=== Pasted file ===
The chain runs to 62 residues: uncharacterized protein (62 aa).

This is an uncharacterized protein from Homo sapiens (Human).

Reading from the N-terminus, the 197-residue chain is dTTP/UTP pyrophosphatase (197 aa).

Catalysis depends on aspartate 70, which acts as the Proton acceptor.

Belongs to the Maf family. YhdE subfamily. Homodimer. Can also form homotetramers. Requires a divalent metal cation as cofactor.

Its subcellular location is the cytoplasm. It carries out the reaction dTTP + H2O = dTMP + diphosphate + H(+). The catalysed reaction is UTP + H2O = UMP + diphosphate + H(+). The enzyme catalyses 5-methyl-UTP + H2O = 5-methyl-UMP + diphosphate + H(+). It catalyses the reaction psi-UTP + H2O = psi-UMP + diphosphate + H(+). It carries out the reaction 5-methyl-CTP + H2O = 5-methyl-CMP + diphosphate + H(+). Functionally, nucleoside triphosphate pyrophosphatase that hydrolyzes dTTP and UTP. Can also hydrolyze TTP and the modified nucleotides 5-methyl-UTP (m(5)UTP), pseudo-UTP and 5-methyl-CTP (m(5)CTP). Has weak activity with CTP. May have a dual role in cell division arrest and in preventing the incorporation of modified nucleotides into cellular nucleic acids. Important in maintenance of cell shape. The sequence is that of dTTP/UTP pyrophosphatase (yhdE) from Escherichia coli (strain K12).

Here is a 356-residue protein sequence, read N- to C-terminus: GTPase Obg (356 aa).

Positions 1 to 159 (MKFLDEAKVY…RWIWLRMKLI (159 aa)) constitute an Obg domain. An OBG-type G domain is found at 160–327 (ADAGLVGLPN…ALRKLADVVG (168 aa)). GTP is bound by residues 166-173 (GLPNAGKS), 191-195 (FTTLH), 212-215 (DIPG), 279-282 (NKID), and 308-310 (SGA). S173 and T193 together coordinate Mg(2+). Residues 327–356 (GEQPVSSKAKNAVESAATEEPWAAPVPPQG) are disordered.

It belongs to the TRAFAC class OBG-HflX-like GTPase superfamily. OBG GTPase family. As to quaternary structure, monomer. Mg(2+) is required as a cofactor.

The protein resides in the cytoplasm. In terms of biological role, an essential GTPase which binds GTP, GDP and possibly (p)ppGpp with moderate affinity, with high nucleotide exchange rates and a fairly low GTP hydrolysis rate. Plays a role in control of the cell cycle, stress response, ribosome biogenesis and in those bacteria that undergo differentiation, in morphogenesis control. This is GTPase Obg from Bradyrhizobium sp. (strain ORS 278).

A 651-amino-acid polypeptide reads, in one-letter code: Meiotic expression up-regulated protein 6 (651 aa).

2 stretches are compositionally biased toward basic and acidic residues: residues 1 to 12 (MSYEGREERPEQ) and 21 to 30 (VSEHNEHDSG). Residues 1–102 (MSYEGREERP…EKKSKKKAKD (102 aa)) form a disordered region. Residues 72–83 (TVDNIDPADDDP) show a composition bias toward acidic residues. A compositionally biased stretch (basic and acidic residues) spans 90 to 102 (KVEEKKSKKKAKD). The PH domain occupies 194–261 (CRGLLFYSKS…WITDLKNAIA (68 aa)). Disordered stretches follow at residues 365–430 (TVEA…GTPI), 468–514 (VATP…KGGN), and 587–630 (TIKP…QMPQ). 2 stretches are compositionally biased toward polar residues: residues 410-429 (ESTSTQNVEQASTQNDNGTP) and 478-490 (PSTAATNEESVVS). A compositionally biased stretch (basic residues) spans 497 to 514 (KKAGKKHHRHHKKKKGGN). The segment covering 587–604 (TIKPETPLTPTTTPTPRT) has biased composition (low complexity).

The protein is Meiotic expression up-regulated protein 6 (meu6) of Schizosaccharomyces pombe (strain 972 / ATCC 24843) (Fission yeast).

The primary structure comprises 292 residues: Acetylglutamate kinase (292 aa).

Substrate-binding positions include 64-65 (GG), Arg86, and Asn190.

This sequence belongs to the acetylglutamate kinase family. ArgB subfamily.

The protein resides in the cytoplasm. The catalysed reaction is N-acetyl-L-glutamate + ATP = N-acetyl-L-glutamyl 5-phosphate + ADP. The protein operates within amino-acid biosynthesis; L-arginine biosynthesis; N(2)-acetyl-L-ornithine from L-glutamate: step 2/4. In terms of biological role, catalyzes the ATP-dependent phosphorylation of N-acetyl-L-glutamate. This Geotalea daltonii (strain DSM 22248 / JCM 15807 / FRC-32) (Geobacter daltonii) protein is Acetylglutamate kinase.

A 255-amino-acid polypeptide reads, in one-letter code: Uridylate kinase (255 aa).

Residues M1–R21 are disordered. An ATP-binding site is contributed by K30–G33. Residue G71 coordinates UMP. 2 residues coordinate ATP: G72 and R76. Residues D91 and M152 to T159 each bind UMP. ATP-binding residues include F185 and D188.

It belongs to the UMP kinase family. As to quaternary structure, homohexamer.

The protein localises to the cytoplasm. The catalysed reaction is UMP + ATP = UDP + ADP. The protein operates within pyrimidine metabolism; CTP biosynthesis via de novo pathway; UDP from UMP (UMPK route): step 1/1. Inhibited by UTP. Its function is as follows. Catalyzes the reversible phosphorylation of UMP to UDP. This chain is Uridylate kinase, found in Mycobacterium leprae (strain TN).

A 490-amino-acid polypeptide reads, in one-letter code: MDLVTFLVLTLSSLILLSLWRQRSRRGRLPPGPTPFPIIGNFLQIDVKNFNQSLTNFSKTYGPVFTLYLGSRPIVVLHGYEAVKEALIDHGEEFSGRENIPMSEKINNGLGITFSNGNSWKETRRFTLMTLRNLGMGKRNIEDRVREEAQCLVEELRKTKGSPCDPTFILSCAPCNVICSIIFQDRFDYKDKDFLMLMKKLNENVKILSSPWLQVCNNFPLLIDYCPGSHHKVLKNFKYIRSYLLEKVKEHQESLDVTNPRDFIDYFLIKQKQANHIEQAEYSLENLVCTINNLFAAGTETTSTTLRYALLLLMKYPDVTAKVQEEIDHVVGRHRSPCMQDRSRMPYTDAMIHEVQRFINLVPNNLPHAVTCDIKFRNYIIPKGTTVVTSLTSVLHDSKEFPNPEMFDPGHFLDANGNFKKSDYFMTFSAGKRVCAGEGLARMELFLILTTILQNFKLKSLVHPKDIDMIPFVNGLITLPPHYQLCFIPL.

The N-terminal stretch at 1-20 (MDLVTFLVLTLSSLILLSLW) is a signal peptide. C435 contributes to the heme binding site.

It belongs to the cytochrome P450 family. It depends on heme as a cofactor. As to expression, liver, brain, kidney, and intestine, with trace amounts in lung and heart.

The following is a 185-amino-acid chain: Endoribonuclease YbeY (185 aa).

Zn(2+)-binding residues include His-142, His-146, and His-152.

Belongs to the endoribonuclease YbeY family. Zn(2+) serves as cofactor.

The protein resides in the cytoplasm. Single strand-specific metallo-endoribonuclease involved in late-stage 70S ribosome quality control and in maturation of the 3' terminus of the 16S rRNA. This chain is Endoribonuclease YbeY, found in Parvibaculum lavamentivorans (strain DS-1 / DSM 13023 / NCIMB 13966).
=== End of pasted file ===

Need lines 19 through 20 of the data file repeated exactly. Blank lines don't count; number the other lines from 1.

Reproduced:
Residues M1–R21 are disordered. An ATP-binding site is contributed by K30–G33. Residue G71 coordinates UMP. 2 residues coordinate ATP: G72 and R76. Residues D91 and M152 to T159 each bind UMP. ATP-binding residues include F185 and D188.

It belongs to the UMP kinase family. As to quaternary structure, homohexamer.